Cautious Aussies remain sensible with cash



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Australians are continuing the trend of being sensible with cash and paying down debt as millions of taxpayers resist using their tax returns on a spending spree.

With the 2013/14 financial year beginning today many Australians will start to prepare their tax returns in the coming weeks and about three in five people will either use their refund to pay off debts or will save it, research found.

The survey, by RateCity, showed 40 percent of respondents plan to use their refund to pay down debt and another 23 percent intend to save it, which was not good news for retailers. Only 3 percent of respondents are planning to spend all of their tax refund.

Alex Parsons, chief executive of RateCity, said Aussies are continuing to take a cautious approach to their cash.

He said a good way to use a refund was for home loan customers to put the funds straight on to their mortgage.

“By putting a $2000 lump sum on a $300,000 mortgage it can save almost $7000 in interest and reduce a home loan term by four months,” he said. “And if $2000 was added as a lump sum every year, borrowers could save $77,000 and cut their 30-year loan term by almost six years.”

RateCity found that by adding a $2000 tax refund to a typical credit card debt of $3000 and the average purchase rate of about 17 percent, cardholders could potentially save almost $5000 in interest.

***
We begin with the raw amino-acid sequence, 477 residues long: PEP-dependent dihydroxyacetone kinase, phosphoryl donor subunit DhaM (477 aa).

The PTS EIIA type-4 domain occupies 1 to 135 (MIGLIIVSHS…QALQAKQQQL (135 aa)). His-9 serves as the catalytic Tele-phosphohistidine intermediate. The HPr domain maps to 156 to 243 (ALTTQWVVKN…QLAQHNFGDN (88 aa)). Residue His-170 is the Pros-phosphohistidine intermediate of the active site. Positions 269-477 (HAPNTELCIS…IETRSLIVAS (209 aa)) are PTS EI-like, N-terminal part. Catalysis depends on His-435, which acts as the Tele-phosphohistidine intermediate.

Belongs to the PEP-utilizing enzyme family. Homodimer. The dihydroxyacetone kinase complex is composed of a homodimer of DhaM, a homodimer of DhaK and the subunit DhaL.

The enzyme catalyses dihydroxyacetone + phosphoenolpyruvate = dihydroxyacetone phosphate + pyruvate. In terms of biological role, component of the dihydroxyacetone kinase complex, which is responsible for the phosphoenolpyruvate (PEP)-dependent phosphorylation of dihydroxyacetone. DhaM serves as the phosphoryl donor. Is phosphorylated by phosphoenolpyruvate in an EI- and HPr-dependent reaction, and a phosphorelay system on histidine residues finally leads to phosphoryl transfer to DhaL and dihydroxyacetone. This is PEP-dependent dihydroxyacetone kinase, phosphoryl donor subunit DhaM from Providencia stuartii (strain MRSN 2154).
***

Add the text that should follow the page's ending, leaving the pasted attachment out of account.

Savers could benefit from adding their refund to a savings account, adding around $1430 in interest over five years by adding a $2000 return every year to an account paying 4.4 percent, RateCity found.

Tammy May, director of MyBudget, said tax time was a good opportunity for Australians without savings to put aside a pool for a rainy day.

“One of the greatest causes of credit overuse and unmanageable debt is a lack of savings,” she told News Ltd.

“Savings provide a financial safety net in case of unexpected expenses such as a car breaking down or the washing machine needs to be replaced or a sudden change of income.”

“Be sure to keep it in a separate bank account so you won’t be tempted to make withdrawals.”

The Australian Taxation Office expects more than 12.4 million Australians to lodge their income tax returns for the last financial year. Australians have until October 31 to lodge their return or register with a tax agent.

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